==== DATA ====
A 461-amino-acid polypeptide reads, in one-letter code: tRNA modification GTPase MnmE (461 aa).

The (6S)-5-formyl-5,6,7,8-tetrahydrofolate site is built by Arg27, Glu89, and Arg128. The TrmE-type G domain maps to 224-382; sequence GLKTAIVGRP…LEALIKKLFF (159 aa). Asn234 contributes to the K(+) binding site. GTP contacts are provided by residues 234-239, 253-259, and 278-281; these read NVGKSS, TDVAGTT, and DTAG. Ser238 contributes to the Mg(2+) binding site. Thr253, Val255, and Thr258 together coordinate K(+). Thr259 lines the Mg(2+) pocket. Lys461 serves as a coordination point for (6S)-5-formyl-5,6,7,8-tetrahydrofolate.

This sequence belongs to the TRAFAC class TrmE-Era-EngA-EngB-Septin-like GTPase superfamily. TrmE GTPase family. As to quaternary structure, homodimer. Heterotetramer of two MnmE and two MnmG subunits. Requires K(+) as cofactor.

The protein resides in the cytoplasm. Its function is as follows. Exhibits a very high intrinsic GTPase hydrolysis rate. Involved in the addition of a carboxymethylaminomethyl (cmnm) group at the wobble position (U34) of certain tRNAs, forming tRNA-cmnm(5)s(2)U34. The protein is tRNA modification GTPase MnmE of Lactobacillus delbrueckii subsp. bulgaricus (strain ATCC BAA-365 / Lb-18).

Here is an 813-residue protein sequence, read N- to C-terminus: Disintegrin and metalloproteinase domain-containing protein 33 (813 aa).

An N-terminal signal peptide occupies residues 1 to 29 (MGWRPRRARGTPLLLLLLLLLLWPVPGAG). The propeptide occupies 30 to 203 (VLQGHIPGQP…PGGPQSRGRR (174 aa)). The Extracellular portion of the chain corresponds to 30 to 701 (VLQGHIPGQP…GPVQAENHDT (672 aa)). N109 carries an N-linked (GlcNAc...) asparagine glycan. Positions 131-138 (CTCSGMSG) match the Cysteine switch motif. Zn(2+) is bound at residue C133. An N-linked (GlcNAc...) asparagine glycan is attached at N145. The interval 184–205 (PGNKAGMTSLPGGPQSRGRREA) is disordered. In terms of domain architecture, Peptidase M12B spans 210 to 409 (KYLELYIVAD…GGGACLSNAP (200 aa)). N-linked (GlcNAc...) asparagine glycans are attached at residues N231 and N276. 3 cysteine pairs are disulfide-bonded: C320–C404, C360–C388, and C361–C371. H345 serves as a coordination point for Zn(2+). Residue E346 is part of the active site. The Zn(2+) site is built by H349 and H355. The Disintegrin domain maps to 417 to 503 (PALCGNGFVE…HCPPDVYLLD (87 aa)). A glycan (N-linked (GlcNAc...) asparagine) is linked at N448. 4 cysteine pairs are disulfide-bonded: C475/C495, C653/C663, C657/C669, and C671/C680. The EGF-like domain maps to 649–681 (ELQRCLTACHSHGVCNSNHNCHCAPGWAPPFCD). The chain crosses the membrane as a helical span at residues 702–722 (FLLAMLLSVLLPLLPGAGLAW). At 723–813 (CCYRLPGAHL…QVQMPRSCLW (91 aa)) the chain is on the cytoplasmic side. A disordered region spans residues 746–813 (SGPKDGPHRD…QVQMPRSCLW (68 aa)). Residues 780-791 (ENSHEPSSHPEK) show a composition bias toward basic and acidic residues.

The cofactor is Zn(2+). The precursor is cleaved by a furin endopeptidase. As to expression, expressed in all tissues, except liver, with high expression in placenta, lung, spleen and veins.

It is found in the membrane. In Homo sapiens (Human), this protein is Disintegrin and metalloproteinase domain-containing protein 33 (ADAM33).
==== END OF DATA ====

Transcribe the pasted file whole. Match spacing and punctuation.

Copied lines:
A 461-amino-acid polypeptide reads, in one-letter code: tRNA modification GTPase MnmE (461 aa).

The (6S)-5-formyl-5,6,7,8-tetrahydrofolate site is built by Arg27, Glu89, and Arg128. The TrmE-type G domain maps to 224-382; sequence GLKTAIVGRP…LEALIKKLFF (159 aa). Asn234 contributes to the K(+) binding site. GTP contacts are provided by residues 234-239, 253-259, and 278-281; these read NVGKSS, TDVAGTT, and DTAG. Ser238 contributes to the Mg(2+) binding site. Thr253, Val255, and Thr258 together coordinate K(+). Thr259 lines the Mg(2+) pocket. Lys461 serves as a coordination point for (6S)-5-formyl-5,6,7,8-tetrahydrofolate.

This sequence belongs to the TRAFAC class TrmE-Era-EngA-EngB-Septin-like GTPase superfamily. TrmE GTPase family. As to quaternary structure, homodimer. Heterotetramer of two MnmE and two MnmG subunits. Requires K(+) as cofactor.

The protein resides in the cytoplasm. Its function is as follows. Exhibits a very high intrinsic GTPase hydrolysis rate. Involved in the addition of a carboxymethylaminomethyl (cmnm) group at the wobble position (U34) of certain tRNAs, forming tRNA-cmnm(5)s(2)U34. The protein is tRNA modification GTPase MnmE of Lactobacillus delbrueckii subsp. bulgaricus (strain ATCC BAA-365 / Lb-18).

Here is an 813-residue protein sequence, read N- to C-terminus: Disintegrin and metalloproteinase domain-containing protein 33 (813 aa).

An N-terminal signal peptide occupies residues 1 to 29 (MGWRPRRARGTPLLLLLLLLLLWPVPGAG). The propeptide occupies 30 to 203 (VLQGHIPGQP…PGGPQSRGRR (174 aa)). The Extracellular portion of the chain corresponds to 30 to 701 (VLQGHIPGQP…GPVQAENHDT (672 aa)). N109 carries an N-linked (GlcNAc...) asparagine glycan. Positions 131-138 (CTCSGMSG) match the Cysteine switch motif. Zn(2+) is bound at residue C133. An N-linked (GlcNAc...) asparagine glycan is attached at N145. The interval 184–205 (PGNKAGMTSLPGGPQSRGRREA) is disordered. In terms of domain architecture, Peptidase M12B spans 210 to 409 (KYLELYIVAD…GGGACLSNAP (200 aa)). N-linked (GlcNAc...) asparagine glycans are attached at residues N231 and N276. 3 cysteine pairs are disulfide-bonded: C320–C404, C360–C388, and C361–C371. H345 serves as a coordination point for Zn(2+). Residue E346 is part of the active site. The Zn(2+) site is built by H349 and H355. The Disintegrin domain maps to 417 to 503 (PALCGNGFVE…HCPPDVYLLD (87 aa)). A glycan (N-linked (GlcNAc...) asparagine) is linked at N448. 4 cysteine pairs are disulfide-bonded: C475/C495, C653/C663, C657/C669, and C671/C680. The EGF-like domain maps to 649–681 (ELQRCLTACHSHGVCNSNHNCHCAPGWAPPFCD). The chain crosses the membrane as a helical span at residues 702–722 (FLLAMLLSVLLPLLPGAGLAW). At 723–813 (CCYRLPGAHL…QVQMPRSCLW (91 aa)) the chain is on the cytoplasmic side. A disordered region spans residues 746–813 (SGPKDGPHRD…QVQMPRSCLW (68 aa)). Residues 780-791 (ENSHEPSSHPEK) show a composition bias toward basic and acidic residues.

The cofactor is Zn(2+). The precursor is cleaved by a furin endopeptidase. As to expression, expressed in all tissues, except liver, with high expression in placenta, lung, spleen and veins.

It is found in the membrane. In Homo sapiens (Human), this protein is Disintegrin and metalloproteinase domain-containing protein 33 (ADAM33).